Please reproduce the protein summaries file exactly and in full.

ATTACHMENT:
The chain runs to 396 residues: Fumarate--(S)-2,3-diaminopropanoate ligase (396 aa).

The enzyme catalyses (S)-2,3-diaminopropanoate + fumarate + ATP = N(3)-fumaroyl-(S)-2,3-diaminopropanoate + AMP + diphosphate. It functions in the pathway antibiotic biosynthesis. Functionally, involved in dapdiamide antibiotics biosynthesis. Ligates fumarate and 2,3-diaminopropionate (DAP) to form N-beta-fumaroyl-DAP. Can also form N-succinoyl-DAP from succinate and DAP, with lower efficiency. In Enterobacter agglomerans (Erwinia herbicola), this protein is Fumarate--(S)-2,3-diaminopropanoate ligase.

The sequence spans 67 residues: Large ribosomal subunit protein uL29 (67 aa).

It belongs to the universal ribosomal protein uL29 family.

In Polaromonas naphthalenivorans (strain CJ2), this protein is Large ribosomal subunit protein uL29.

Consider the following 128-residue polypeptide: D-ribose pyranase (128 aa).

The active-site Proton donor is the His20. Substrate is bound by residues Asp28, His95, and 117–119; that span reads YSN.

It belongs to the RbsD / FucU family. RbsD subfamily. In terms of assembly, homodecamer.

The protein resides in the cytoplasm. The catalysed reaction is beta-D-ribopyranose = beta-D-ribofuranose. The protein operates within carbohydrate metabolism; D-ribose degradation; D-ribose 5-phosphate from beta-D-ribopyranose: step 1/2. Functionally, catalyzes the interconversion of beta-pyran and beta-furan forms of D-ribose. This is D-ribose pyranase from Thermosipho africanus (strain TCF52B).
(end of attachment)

The chain runs to 396 residues: Fumarate--(S)-2,3-diaminopropanoate ligase (396 aa).

The enzyme catalyses (S)-2,3-diaminopropanoate + fumarate + ATP = N(3)-fumaroyl-(S)-2,3-diaminopropanoate + AMP + diphosphate. It functions in the pathway antibiotic biosynthesis. Functionally, involved in dapdiamide antibiotics biosynthesis. Ligates fumarate and 2,3-diaminopropionate (DAP) to form N-beta-fumaroyl-DAP. Can also form N-succinoyl-DAP from succinate and DAP, with lower efficiency. In Enterobacter agglomerans (Erwinia herbicola), this protein is Fumarate--(S)-2,3-diaminopropanoate ligase.

The sequence spans 67 residues: Large ribosomal subunit protein uL29 (67 aa).

It belongs to the universal ribosomal protein uL29 family.

In Polaromonas naphthalenivorans (strain CJ2), this protein is Large ribosomal subunit protein uL29.

Consider the following 128-residue polypeptide: D-ribose pyranase (128 aa).

The active-site Proton donor is the His20. Substrate is bound by residues Asp28, His95, and 117–119; that span reads YSN.

It belongs to the RbsD / FucU family. RbsD subfamily. In terms of assembly, homodecamer.

The protein resides in the cytoplasm. The catalysed reaction is beta-D-ribopyranose = beta-D-ribofuranose. The protein operates within carbohydrate metabolism; D-ribose degradation; D-ribose 5-phosphate from beta-D-ribopyranose: step 1/2. Functionally, catalyzes the interconversion of beta-pyran and beta-furan forms of D-ribose. This is D-ribose pyranase from Thermosipho africanus (strain TCF52B).